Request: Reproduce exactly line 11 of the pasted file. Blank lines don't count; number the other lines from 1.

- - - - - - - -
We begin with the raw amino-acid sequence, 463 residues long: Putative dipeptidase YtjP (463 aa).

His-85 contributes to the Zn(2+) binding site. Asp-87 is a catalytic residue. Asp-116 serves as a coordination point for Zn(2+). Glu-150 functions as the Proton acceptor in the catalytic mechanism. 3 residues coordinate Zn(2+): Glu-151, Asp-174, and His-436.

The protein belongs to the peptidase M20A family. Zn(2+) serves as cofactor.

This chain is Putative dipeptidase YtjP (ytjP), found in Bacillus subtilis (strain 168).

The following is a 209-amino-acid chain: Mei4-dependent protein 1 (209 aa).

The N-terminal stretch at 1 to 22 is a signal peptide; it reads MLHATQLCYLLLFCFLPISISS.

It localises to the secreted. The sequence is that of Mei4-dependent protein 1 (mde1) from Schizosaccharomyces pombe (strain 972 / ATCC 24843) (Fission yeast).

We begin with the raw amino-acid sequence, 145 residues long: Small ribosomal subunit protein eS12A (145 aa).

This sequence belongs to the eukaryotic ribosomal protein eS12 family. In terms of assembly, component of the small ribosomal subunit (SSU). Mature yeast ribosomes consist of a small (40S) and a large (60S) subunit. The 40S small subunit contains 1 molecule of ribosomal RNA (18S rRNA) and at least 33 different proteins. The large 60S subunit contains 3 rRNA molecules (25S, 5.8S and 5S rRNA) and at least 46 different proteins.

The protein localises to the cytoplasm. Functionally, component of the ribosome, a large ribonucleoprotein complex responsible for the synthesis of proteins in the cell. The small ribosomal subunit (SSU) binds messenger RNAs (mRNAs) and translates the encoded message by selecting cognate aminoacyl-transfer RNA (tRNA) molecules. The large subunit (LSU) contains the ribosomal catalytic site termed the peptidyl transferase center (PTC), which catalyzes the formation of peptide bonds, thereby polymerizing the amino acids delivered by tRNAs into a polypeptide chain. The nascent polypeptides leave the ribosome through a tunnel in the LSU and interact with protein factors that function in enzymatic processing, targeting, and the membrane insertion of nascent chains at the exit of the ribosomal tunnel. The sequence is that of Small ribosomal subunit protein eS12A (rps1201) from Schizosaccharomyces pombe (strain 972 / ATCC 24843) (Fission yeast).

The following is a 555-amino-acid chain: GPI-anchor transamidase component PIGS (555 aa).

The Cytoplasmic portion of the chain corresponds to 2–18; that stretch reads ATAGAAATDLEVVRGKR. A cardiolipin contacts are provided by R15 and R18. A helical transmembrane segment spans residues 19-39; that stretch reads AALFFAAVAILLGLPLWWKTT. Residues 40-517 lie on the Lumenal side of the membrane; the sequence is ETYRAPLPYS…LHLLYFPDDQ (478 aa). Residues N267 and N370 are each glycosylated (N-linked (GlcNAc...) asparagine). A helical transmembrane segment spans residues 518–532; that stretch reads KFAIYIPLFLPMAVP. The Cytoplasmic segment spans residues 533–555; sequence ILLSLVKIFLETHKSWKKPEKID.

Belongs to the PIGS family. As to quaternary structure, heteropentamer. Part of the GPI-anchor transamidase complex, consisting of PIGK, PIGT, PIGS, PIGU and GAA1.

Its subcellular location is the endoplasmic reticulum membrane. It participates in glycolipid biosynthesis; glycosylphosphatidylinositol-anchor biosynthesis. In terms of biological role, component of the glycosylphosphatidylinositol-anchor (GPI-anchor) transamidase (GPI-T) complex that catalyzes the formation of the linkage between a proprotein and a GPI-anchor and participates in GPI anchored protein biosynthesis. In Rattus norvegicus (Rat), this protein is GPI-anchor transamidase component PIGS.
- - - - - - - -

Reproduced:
The following is a 555-amino-acid chain: GPI-anchor transamidase component PIGS (555 aa).